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The Untimely Death of a Chicago Bears Legend Mr. Walter Payton
Walter Payton was the epitome of greatness. On and off the field, the renowned Chicago Carries running back known as “Sweetness” exemplified class, which is why the NFL Man of the Year Trophy now bears his name.
Walter Payton, who was born in Columbia, Mississippi, took some time to find his way into football.
He was a good athlete, but he didn’t join the high school football team until his older brother Eddie, who subsequently played five seasons in the NFL, was off the squad because he didn’t want to compete with him.
Payton finally joined the squad as a junior and quickly became a fan favorite.
During his two years at Columbia High, he scored in every game he played and was named All-State his senior year.
Despite his accomplishment, no SEC colleges approached him since some still did not offer many scholarships to black players.
He had originally committed to play at Kansas State but changed his mind and enrolled at Jackson State, a historically black college.
It was here that Walter Payton truly established himself, proving to all the colleges who had passed him over that they had made a tremendous mistake.
Walter Payton was a monster at Jackson State
Walter Payton began his career at Jackson State in 1971, rushing for 651 yards and averaging 6.9 yards per carrying.
He not only scored five touchdowns, but he also assisted with kicking responsibilities, making 13 extra points and three field goals.
He was given a larger role in the offense in his second season and improved his numbers, rushing for 781 yards and 15 touchdowns while also kicking 21 extra points.
Payton carried for 279 yards and seven touchdowns in one game, a 72-0 thrashing of Lane College.
Walter Payton carried for 1,139 yards and 24 touchdowns in 1973, setting yet another school record.
He was selected Black College Player of the Year, an honor he repeated his senior year.
Payton was awarded an All-American in 1974 after rushing for 1,029 yards and 19 touchdowns.
He finished his collegiate career with 3,600 yards rushing, 63 touchdowns, 53 extra points, and five field goals.
‘Sweetness’s’ NFL career
Walter Payton was taken fourth overall by the Chicago Bears in the 1975 NFL Draft.
His NFL career got off to a difficult start when he gained exactly 0 yards on eight carries against the Baltimore Colts in his debut.
But he persisted in working and improving week after week.
He carried for a then-career-high 134 yards in the Bears’ final game of the 1975 season, finishing the season with 679 yards and seven touchdowns.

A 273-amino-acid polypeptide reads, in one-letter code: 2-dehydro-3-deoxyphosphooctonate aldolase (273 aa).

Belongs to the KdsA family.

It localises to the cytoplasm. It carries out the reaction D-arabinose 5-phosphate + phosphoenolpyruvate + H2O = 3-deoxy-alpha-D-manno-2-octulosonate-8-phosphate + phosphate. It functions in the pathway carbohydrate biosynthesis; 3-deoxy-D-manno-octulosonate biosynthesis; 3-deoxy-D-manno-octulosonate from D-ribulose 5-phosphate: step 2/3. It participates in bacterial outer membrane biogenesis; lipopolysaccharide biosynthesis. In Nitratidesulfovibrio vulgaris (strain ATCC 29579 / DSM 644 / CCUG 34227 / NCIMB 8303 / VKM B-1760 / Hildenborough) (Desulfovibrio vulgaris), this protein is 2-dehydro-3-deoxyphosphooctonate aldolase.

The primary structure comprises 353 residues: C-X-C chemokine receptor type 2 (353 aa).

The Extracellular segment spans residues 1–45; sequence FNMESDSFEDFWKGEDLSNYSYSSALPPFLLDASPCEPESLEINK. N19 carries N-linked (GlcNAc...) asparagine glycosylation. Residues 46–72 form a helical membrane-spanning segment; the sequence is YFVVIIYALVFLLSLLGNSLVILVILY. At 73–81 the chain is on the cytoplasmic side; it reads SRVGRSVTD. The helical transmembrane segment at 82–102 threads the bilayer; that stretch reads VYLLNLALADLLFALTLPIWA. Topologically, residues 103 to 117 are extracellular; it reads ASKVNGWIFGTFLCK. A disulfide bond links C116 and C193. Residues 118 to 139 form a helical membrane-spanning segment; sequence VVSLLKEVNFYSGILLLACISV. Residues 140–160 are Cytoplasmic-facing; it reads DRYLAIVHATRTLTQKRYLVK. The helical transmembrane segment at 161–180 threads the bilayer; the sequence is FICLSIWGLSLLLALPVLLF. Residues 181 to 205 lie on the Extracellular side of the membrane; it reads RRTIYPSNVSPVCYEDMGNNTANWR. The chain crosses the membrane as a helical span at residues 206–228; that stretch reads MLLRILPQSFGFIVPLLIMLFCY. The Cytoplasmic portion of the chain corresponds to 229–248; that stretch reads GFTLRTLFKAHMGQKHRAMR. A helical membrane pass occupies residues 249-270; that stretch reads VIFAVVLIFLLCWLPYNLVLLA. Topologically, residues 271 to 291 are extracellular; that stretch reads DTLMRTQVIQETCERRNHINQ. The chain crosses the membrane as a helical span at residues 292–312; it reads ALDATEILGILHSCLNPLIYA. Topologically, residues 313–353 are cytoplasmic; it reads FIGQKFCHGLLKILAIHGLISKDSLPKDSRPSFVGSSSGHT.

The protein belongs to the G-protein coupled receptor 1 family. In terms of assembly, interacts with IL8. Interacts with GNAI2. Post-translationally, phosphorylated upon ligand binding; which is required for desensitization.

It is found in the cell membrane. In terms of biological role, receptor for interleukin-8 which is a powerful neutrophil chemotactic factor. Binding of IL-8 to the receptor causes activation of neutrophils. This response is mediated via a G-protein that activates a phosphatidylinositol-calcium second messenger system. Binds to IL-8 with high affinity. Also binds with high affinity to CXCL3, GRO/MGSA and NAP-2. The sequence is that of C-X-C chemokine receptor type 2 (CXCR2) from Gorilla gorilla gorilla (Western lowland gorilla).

However, Walter Payton’s career took off.
He was named to his first Pro Bowl in 1976 after rushing for 1,390 yards and 13 touchdowns.
In 1977, he earned the NFL’s youngest MVP, leading the Bears to their first playoff appearance in 14 years. Payton, who was also awarded NFL Man of the Year that year, carried for 1,852 yards and 14 touchdowns, both league highs.
“Sweetness” also set a single-game rushing record that year, gaining 275 yards against the Minnesota Vikings, a mark that remained for 23 years.
Walter Payton dominated the NFL for the following ten years.
In 1984, he became the NFL’s all-time leading rusher, and in 1985, he led the Bears to their first and only Super Bowl triumph, despite failing to score a touchdown in Chicago’s 46-10 victory over the New England Patriots.
Former Bears head coach Mike Ditka still regrets the choice.
Walter Payton announced his retirement after the 1987 season.
In 13 seasons in Chicago, he carried for 16,726 yards, a record that remained until Emmitt Smith broke it in 2002.
Payton was a nine-time Pro Bowler, seven-time First-Team All-Pro pick, Bert Bell Award recipient, and All-Decade Team selection in both the 1970s and 1980s.
His 125 career touchdowns rank 11th on the all-time list. Walter Payton has only missed one game in his career, and it was in his first season.
In 1993, he was inducted into the Pro Football Hall of Fame.
Walter Payton, unfortunately, died in 1999
An emotional incident occurred in February 1999.
Walter Payton said that he was suffering from primary sclerosing cholangitis, a rare liver illness that also affects the gallbladder.
Although he was not a suitable candidate for a transplant due to the advanced stage of his disease, he spent the final months of his life advocating for organ donation.
Even if he couldn’t assist himself, he wanted to help others, demonstrating the type of man he was.
On November 1, 1999, Walter Payton died at the age of 45.
Soon after his death, the NFL added Walter Payton’s name to its annual Man of the Year Award, which is awarded to a player who has a substantial impact on his community, as Payton did in his life.
Following his request for organ donation, contact centers across Illinois were inundated with inquiries about how to join up.
But even before that, Payton was one of the world’s most generous athletes.
He organized toy drives for children and became engaged in numerous charities in the Chicago region, eventually forming the Walter and Connie Payton Foundation, a non-profit organization dedicated to assisting those in need, guaranteeing Walter Payton’s legacy will live on for a long time.